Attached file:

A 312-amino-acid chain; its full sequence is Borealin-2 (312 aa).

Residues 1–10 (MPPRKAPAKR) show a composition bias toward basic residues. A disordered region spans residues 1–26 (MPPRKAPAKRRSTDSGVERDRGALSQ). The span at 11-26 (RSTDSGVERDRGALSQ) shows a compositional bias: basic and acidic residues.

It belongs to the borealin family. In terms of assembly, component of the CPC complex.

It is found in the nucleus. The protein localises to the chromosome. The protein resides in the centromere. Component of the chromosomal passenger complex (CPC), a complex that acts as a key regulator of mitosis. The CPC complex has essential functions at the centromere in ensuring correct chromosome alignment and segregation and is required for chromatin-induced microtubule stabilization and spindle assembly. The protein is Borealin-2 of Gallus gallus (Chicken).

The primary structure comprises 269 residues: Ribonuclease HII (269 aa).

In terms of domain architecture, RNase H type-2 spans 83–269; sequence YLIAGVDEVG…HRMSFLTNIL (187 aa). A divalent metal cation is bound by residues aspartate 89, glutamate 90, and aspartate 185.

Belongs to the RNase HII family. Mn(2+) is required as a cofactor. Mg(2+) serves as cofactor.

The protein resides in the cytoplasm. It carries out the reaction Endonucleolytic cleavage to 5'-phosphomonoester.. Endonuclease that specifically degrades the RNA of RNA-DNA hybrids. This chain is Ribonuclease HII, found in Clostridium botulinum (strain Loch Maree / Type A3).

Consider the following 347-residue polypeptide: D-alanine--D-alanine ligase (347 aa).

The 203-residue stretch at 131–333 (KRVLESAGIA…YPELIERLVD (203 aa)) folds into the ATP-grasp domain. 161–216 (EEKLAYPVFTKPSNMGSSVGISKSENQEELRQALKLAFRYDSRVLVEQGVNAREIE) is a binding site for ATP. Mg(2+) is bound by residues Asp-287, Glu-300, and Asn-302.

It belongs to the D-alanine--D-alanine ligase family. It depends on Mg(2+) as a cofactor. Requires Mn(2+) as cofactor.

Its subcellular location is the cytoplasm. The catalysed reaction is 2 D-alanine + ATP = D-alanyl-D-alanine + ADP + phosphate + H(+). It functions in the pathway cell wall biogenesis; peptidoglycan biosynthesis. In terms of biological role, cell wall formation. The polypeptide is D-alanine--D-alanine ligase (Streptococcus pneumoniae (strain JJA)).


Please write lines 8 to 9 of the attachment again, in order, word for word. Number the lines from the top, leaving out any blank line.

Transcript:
The protein resides in the cytoplasm. It carries out the reaction Endonucleolytic cleavage to 5'-phosphomonoester.. Endonuclease that specifically degrades the RNA of RNA-DNA hybrids. This chain is Ribonuclease HII, found in Clostridium botulinum (strain Loch Maree / Type A3).

Consider the following 347-residue polypeptide: D-alanine--D-alanine ligase (347 aa).